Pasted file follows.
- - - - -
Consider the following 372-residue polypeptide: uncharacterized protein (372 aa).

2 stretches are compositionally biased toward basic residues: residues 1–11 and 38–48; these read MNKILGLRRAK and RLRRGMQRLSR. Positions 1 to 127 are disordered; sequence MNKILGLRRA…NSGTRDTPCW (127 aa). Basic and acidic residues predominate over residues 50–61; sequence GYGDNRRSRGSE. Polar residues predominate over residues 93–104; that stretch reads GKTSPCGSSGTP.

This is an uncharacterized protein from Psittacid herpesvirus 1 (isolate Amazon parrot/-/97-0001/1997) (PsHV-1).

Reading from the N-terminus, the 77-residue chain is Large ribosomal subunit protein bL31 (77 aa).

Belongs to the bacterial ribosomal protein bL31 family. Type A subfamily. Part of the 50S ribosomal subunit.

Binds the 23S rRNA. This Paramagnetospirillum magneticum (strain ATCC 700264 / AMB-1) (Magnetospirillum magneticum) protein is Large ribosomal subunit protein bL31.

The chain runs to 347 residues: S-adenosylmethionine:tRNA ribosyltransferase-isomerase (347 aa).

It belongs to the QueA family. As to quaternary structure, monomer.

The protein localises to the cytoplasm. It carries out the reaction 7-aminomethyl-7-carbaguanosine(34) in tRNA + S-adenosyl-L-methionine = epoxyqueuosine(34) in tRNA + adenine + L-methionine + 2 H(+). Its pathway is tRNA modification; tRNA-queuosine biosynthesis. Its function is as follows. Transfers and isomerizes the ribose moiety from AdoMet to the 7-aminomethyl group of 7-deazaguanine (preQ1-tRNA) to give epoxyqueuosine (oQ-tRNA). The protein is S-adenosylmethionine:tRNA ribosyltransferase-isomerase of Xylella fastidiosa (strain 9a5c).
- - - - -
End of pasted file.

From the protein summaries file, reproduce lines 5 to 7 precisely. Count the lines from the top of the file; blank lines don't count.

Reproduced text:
Belongs to the bacterial ribosomal protein bL31 family. Type A subfamily. Part of the 50S ribosomal subunit.

Binds the 23S rRNA. This Paramagnetospirillum magneticum (strain ATCC 700264 / AMB-1) (Magnetospirillum magneticum) protein is Large ribosomal subunit protein bL31.

The chain runs to 347 residues: S-adenosylmethionine:tRNA ribosyltransferase-isomerase (347 aa).